Tag: Disability

Feds Overpaid $371.5 Million In Benefits To Disability Recipients

Social Security Administration Overpaid $371.5 Million In Disability Benefits – Washington Free Beacon

.

.
The Social Security Administration (SSA) overpaid individuals a total of $371.5 million in disability benefits from fiscal year 2009 through fiscal 2013, according to a Government Accountability Office (GAO) report.

These overpayments are cause for concern, as the Social Security’s Disability Insurance Trust Fund is expected to go broke by 2016, according to SSA’s 2015 annual report.

“During a time of growing concern about the solvency of the DI trust fund, it is important for SSA to take every opportunity to help improve the financial status of the program,” the GAO said. The report examined how these concurrent Federal Employees’ Compensation Act (FECA) payments affect Disability Insurance (DI) overpayments.

The GAO found that SSA did not detect concurrent FECA payments for about 1,040 individuals during at least one month from July 1, 2011, through June 30, 2014.

To test SSA’s internal controls, GAO randomly selected 20 beneficiaries for review. In all 20 cases, SSA’s controls failed to detect and prevent overpayments. In seven of the cases, SSA did not detect overpayments for more than a decade, and each of these individuals received $100,000 in overpaid benefits.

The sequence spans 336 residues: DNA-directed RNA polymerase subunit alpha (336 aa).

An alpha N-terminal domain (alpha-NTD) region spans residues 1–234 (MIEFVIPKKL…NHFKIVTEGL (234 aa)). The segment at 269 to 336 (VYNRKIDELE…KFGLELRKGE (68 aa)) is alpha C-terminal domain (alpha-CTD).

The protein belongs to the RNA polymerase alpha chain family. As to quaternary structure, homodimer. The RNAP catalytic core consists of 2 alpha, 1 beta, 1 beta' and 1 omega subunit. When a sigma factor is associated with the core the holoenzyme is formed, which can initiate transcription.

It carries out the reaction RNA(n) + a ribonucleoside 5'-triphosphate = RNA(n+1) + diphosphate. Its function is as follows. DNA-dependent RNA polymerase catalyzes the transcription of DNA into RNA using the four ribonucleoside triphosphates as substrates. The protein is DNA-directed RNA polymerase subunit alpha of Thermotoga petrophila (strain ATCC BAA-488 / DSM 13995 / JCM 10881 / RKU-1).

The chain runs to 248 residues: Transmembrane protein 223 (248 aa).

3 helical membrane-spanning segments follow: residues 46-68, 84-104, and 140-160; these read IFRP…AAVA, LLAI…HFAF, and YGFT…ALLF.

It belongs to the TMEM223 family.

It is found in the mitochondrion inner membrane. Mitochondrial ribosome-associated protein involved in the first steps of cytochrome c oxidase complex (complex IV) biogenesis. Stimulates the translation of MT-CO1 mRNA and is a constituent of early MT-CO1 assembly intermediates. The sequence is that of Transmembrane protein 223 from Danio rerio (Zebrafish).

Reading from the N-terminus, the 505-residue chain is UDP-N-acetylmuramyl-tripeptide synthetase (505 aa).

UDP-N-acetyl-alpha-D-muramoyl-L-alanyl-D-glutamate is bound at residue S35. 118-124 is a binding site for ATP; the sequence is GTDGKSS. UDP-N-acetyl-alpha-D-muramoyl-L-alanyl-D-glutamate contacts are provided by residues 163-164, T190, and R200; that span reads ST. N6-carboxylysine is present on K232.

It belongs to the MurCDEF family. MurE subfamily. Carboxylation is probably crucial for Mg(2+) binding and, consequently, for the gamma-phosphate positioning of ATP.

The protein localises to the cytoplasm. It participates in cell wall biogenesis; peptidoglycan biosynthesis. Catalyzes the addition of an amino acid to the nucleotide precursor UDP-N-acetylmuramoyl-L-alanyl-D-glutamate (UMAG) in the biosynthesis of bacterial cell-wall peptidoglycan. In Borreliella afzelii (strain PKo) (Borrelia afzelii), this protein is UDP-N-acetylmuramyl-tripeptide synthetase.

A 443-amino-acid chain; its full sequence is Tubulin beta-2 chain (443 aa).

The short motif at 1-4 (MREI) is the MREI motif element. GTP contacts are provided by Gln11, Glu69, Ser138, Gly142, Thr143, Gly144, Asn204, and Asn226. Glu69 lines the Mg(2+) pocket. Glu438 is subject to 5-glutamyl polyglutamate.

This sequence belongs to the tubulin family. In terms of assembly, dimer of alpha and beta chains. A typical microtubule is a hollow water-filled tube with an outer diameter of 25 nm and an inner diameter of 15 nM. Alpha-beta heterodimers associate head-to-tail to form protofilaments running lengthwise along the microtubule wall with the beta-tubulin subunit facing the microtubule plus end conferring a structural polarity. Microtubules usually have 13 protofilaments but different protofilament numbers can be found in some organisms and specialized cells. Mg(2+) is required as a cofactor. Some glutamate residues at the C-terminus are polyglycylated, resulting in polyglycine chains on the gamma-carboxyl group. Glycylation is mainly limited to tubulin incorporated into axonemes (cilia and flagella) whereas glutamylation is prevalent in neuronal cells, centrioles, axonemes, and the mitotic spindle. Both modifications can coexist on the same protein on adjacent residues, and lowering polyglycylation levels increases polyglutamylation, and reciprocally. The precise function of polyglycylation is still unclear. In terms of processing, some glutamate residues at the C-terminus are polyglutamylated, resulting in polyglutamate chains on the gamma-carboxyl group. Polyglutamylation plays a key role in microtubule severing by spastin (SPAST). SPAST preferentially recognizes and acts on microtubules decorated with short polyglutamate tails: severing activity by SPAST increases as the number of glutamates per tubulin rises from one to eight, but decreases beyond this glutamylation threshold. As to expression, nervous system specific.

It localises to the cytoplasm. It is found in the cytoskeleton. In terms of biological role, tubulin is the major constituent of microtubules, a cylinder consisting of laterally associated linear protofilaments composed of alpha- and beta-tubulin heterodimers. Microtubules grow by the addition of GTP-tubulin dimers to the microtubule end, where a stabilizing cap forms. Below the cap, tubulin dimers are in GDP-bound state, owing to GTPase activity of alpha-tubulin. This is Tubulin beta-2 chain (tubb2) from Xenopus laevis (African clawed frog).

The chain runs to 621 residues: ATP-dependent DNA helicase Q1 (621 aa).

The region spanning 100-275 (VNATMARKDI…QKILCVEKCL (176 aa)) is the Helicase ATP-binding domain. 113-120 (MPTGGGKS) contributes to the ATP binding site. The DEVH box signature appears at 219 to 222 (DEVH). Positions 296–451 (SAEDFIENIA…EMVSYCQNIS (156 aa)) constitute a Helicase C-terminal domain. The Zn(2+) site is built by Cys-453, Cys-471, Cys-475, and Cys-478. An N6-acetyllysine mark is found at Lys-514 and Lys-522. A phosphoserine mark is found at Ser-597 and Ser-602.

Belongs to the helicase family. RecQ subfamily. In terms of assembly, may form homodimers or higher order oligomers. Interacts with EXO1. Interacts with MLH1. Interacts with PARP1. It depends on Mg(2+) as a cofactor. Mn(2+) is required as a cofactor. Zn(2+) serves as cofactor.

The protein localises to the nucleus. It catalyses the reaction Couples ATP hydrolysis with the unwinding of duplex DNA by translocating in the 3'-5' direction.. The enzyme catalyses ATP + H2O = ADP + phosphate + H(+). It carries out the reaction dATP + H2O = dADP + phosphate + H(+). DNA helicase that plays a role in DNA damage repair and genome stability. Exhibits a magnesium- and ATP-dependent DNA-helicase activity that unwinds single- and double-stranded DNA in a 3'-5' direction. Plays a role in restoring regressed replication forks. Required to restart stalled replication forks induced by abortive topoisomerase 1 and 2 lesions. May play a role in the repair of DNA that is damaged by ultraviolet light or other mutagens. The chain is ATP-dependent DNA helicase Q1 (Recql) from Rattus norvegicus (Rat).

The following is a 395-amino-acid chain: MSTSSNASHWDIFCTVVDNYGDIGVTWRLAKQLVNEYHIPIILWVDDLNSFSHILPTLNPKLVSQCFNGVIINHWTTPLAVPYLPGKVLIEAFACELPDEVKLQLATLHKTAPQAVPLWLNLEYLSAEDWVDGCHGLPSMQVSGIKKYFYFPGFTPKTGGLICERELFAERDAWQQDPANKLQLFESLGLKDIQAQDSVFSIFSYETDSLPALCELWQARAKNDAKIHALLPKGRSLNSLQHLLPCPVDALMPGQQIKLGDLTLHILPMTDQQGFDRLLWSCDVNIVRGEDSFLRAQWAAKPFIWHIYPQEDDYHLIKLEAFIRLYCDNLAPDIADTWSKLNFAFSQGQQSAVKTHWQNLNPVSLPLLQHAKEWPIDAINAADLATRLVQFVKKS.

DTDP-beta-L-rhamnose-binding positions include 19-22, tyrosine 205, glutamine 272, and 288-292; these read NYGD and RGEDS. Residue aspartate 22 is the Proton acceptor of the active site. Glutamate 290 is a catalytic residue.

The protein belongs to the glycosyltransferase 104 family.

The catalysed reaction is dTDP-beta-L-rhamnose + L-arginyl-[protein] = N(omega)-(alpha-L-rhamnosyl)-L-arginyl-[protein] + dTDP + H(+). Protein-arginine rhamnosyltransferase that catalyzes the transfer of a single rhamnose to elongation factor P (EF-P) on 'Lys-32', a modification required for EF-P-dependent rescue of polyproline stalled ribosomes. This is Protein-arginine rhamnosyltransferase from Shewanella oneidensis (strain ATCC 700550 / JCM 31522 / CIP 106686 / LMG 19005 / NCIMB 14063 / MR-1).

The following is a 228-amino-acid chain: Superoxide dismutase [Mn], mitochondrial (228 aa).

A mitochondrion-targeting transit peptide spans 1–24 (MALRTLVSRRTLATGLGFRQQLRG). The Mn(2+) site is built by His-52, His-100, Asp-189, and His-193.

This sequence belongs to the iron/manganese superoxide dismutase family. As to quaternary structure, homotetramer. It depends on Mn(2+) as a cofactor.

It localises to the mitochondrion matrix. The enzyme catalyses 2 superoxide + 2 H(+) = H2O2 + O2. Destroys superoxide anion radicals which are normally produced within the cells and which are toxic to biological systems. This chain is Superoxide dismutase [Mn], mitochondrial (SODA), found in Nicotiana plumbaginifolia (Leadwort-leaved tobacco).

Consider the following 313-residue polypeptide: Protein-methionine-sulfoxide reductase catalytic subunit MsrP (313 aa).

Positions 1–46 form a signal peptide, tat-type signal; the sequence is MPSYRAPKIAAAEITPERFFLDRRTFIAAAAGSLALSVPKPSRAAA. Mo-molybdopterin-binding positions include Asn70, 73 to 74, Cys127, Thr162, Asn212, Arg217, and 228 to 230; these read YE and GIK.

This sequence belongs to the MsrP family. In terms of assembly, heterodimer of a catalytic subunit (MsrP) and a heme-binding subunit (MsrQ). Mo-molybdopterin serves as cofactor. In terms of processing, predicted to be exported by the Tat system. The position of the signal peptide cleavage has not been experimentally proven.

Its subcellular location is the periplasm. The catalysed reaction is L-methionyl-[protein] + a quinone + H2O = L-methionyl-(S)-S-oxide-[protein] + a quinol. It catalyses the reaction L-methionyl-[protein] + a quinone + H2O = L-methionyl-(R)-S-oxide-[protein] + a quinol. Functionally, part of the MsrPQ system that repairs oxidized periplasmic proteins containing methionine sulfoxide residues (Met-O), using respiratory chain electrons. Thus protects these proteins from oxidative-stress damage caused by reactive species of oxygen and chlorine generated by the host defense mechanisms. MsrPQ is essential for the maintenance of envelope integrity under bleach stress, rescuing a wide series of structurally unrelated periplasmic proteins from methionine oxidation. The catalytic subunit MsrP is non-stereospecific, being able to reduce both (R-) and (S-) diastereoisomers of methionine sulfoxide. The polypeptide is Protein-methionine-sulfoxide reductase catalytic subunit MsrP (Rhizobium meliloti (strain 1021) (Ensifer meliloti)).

One of these seven individuals received FECA benefits in the 1980s and was approved for disability benefits 14 years later in 1994. The GAO found that this individual received $200,000 in overpayments for more than 20 years.

The SSA’s “internal controls” rely on beneficiaries to self-report overpayments.

“SSA officials told us that if beneficiaries do not self-report benefits, there are no system prompts that would alert SSA staff to ask beneficiaries if they are receiving any workers’ compensation benefits, including FECA payments,” states GAO. “SSA officials agreed that relying on beneficiaries to self-report benefits presents a challenge in identifying overpayments related to the concurrent receipt of FECA benefits.”

The disability insurance program is the nation’s largest cash assistance program for workers with disabilities. In fiscal year 2014 it paid $142 billion to 11 million beneficiaries.

.

.

Social Security Administration Approved Disability Benefits For Puerto Ricans Because They Can’t Speak English

Feds Consider Puerto Ricans Disabled Because They Speak Spanish – Washington Free Beacon

.

.
The Social Security Administration (SSA) approved disability benefits for hundreds of Puerto Ricans because they do not speak English, despite the fact that Puerto Rico is a predominantly Spanish-speaking territory.

According to a new audit by the Office of Inspector General (OIG), the agency is misapplying rules that are intended to provide financial assistance to individuals who are illiterate or cannot speak English in the United States. Under the rules, Puerto Ricans are allowed to receive disability benefits for their inability to speak English as well.